Monday, June 29, 2009

Electronics parts yield articulated animal robots

I ran across this post today on the MAKE: blog that discusses robot art pieces that are fashioned from large numbers of electronics and mechanical parts into the most interesting animals you can imagine. Very imaginative and inventive, to say the least!

I was following some of the links about this and I found this post of the artist's own making, that takes a few of the robot pieces even further to make extremely short videos of them going through their articulated paces! They amazed me no end!

Comments welcome.

Sunday, June 21, 2009

The Case of the Missing Sunspots

Ham radio operators and shortwave listeners have been pretty discouraged at the lack of our sun to build an appropriate number of sunspots. To the average person, this seems like either a tempest in a teapot or angels dancing on the head of a pin. But to folk who depend on the ionosphere of our planet to reflect radio waves, it is important. The number and size of sunspots on the part of the sun facing the Earth is closely tied to energy coming from the sun to energize the ionosphere's reflection regions. Here is a good discussion from NASA of why those sunspots have not been created and a good story why the folks waiting for them should not lose hope.

Comments welcome.

Saturday, June 20, 2009

Bach to the computer

This is the best computer visualization aid I've ever seen for music. As soon as you click to play it, immediately click on the HQ "button" and the "full screen" "button". It is quite a display. The particular piece involved in this demonstration is Bach's "Toccata and Fugue in D minor" for organ.

Comments welcome.

Thursday, June 18, 2009

Amazing software for my Canon S3 camera

I stumbled onto this software site tonight. I have a hard time explaining how wonderful this software add-in sounds to me. There are a number of things that I've been wanting to do and was disappointed that my camera couldn't do that now are possible through this software!

If you want to read about it, the main page is here.
I found out about it through a kind of roundabout means. I read the MAKE: blog. It is a blog for folks who enjoy making things. The post I read on that blog is interesting enough. It is about making an automated robotic device that allows you to create panoramic views with your digital camera at the push of a button. The post is here.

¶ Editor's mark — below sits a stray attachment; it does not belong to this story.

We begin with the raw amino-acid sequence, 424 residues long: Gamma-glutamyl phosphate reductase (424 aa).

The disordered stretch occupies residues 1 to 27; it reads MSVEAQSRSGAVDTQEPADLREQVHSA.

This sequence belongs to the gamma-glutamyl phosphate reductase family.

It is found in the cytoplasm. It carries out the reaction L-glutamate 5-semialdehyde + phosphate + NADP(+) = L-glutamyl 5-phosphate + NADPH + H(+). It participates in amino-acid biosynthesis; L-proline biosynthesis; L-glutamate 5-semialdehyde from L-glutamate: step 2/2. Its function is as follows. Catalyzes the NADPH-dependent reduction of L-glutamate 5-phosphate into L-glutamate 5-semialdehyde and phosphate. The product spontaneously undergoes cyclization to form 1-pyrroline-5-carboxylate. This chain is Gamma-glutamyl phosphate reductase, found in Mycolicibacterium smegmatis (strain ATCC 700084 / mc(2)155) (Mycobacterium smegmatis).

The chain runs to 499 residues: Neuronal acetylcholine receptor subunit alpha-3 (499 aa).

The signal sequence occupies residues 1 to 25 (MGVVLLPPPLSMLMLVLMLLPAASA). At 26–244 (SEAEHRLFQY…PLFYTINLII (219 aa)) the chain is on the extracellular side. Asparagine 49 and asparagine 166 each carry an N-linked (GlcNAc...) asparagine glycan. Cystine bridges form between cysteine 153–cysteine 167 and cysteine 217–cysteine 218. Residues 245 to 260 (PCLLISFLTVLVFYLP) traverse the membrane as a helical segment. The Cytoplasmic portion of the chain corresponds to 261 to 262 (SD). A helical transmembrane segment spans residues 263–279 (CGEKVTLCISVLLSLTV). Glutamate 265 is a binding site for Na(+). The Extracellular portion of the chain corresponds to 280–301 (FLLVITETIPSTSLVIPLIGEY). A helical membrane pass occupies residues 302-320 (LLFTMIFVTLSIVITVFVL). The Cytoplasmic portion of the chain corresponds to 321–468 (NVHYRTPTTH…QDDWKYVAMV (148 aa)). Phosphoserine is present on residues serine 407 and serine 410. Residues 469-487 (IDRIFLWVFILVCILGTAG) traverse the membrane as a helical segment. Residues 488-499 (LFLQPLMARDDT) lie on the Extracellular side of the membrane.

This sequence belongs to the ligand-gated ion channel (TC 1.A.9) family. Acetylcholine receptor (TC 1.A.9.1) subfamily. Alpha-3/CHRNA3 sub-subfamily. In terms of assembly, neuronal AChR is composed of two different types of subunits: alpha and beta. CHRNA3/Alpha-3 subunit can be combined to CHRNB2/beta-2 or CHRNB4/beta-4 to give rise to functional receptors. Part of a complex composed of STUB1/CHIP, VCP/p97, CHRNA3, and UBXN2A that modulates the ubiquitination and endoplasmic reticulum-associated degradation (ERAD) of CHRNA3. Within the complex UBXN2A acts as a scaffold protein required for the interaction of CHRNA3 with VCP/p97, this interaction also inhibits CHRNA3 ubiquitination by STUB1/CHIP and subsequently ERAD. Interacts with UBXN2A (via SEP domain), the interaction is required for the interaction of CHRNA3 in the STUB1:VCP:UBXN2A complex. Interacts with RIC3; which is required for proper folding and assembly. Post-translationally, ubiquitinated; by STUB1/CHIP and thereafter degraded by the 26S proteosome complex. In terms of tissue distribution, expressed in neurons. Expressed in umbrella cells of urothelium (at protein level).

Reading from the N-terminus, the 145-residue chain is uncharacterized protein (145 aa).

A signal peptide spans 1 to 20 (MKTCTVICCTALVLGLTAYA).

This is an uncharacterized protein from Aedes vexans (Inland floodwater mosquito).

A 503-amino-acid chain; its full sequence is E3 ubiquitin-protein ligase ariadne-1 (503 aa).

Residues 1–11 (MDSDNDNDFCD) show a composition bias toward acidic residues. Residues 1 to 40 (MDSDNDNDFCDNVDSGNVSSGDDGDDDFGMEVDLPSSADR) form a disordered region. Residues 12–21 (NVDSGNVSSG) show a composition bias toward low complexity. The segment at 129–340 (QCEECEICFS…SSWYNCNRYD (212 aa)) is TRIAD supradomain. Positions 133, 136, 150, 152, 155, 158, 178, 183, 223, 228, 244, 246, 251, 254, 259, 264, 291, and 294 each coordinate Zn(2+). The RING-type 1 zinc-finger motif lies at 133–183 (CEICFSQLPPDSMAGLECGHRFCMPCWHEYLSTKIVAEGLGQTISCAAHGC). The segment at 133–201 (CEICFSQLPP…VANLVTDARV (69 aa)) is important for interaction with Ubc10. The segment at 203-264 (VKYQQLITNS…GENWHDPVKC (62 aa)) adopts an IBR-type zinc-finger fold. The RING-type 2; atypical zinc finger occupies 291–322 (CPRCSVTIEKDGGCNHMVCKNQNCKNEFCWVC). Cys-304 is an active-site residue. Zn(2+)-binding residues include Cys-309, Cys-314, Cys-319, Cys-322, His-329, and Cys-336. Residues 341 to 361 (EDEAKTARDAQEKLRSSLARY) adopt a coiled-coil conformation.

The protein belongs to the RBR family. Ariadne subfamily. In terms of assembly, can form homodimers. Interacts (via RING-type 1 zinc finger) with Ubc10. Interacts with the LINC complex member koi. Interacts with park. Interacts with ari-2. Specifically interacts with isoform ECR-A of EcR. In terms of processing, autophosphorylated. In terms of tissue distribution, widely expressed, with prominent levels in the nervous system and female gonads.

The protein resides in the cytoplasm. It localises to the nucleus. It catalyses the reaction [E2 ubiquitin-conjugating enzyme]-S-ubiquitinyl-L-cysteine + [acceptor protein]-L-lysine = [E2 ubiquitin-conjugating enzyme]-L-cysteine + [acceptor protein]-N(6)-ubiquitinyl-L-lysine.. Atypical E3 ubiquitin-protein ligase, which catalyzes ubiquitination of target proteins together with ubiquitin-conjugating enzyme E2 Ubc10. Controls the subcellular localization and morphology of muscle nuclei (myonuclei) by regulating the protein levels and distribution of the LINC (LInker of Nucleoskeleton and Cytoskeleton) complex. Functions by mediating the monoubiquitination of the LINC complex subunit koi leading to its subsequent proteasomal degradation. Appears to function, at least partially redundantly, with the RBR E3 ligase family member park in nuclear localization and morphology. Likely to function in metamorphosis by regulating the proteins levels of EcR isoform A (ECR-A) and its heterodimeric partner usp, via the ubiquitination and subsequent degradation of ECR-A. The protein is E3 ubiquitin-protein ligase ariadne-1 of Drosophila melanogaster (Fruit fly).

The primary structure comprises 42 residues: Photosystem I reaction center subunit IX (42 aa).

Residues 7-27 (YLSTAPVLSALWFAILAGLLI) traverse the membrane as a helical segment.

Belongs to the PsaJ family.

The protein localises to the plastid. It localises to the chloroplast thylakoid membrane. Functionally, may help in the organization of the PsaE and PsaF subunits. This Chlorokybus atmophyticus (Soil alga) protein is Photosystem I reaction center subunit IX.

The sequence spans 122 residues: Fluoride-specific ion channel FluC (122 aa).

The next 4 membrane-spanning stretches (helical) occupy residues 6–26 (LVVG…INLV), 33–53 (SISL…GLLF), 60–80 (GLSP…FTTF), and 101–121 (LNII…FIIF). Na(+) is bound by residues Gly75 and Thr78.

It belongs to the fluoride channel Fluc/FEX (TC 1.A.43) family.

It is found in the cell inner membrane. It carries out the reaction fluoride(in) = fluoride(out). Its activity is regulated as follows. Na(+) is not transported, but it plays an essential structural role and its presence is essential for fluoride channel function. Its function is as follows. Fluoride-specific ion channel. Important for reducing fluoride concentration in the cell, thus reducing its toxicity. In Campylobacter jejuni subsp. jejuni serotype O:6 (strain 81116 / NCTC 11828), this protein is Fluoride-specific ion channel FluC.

While I was reading it, it linked to the actual construction instructions here.
And on that first page of the 13 steps to make the robotic controller, the CHDK program was mentioned. I did not know before that moment that anyone was mucking about, adding software TO the already existing instruction set inside my Canon camera. I wouldn't have thought of it, though that is the domain of a lot of the MAKE: projects: "hacking" or changing either hardware or software of modern devices to make them do things they couldn't before or extending the possibilities of the device far beyond the manufacturer's thinking. CHDK makes use of the microprocessor that controls the camera (every digital camera contains a microprocessor) to act as a programmable computer that provides the extra capabilities.
This software does that with a vengeance! Here's a partial list of things possible through using CHDK, divided into six categories:
a. Enhanced ways of recording images - you can capture still pictures in RAW format (as well as JPEG), and for video images you can have increased recording time and length (1 hour or 2 GB), and a greatly increased range of compression options.
b. Additional data displays on the LCD screen - histogram, battery life indicator, depth of field, and many more.
c. Additional photographic settings that are not available on the camera by itself - longer exposure times (up to 65 seconds), faster shutter speeds (1/25,000 sec, and faster in some cases), automatic bracketing of exposure, etc.
d. The ability for the camera to run programs ('scripts', written in a micro-version of the BASIC language) stored on the memory card - these programs allow you to set the camera to perform a sequence of operations under the control of the program. For example, a camera can be programmed to take multiple pictures for focus bracketing, or take a picture when it detects that something in the field of view moves or changes brightness.
e. The ability to take a picture, or start a program on the memory card, by sending a signal into the USB port - you can use the USB cable to take a picture remotely.
f. The ability to do a number of other more useful (and fun) things, such as act as a mini file browser for the memory card, let you play games on the LCD screen, etc.